Belize is a Central American and Caribbean country facing numerous challenges due to globalization. This paper focuses on post-independent Belize examining the struggle of an independent nation in the midst of globalization, realizing this is its greatest challenge. This paper developed from personal experience over the years working abroad, realizing that globalization must benefit countries rather than hinder their development. This research examines the experience of Belize in regards to colonialism, foreign aid, the role of the government as well as that of non-governmental organizations. Initially, a situational analysis provides the background and data to lay the premise for the study. Identifying a social and economic crisis in Belize by local statistics, interviews, and comparison, the paper demonstrated the need for an alternative post-colonial agenda. The conclusion presents a framework for basic ideas for the survival of Belize during globalization. It also relates a theoretical perspective of a current model of development where civil society takes a partnership role with government to ensure economic growth and social justice is accomplished. It then, explores the concept of civil society, particularly the role of non-governmental organizations within the developmental arena. The basic conclusion undermines any particular concentration on one theory, and proposes there be a convergence of theories to meet the needs of a very unique country. The post-colonial time period can be a crucial period for developing countries, in can if fact either destroy them or allow them to benefit the country and their people, especially during this period of globalization.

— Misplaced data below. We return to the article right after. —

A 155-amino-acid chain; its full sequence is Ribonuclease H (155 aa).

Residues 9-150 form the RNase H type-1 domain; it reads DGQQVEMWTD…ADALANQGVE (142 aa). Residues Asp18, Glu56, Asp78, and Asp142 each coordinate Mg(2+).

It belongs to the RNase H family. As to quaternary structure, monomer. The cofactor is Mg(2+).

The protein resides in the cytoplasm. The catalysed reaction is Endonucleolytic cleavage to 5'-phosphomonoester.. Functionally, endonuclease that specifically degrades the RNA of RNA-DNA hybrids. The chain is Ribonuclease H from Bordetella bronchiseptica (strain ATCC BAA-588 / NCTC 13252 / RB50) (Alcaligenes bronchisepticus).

Dragone, Jacqueline, "A post-colonial theoretical perspective : the case of Belize" (2003). Capstone Collection. 199.